Managers told the two unions involved, RMT and Aslef, that the company would consider returning to the conciliation service Acas if the 24-hour stoppage scheduled for this Monday was called off.
Union officials reacted with anger. Jimmy Knapp, RMT general secretary, said: "Why on earth should we call off the strike on the basis that they might 'think' about going to Acas? They are either being deliberately inflammatory or amateurish. Perhaps the Government is behind all this, seeking to prolong the industrial action because they think they can derive some political advantage from it."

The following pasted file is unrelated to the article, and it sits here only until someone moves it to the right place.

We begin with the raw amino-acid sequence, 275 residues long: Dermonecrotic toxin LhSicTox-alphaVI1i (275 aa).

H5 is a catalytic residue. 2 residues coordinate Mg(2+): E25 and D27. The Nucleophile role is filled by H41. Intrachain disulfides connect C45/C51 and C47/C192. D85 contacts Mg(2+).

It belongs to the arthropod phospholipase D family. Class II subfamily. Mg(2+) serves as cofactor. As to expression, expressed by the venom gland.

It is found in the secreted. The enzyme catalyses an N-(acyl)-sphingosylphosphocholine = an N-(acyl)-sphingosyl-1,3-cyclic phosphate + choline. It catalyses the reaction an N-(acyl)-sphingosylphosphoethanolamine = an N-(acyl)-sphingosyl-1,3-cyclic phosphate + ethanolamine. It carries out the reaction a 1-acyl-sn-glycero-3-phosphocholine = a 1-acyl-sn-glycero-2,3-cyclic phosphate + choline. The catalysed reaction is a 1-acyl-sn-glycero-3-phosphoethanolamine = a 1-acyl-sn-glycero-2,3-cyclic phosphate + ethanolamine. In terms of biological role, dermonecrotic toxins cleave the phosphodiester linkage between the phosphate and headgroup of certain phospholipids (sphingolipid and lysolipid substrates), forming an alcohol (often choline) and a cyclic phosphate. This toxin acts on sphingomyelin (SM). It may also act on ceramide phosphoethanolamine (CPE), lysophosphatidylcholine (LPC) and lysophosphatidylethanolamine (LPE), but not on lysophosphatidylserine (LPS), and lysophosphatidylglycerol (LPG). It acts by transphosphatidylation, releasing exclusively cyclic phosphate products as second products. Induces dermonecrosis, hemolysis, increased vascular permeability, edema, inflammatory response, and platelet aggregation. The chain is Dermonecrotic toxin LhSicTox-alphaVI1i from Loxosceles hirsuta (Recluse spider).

As the trench warfare continued, strike ballot papers were sent to another 5,000 Underground employees - signalling, maintenance and station staff. Like the drivers, they are seeking a cut in hours. They are expected to vote overwhelmingly for action.
The ballot result, due on 7 August, could be followed by a considerable escalation of the disruption on the Tube. In addition to next Monday's action, six further 24-hour walk-outs by drivers are already planned, for 7,13, 23 and 27 August and 5 and 9 September.Reuse content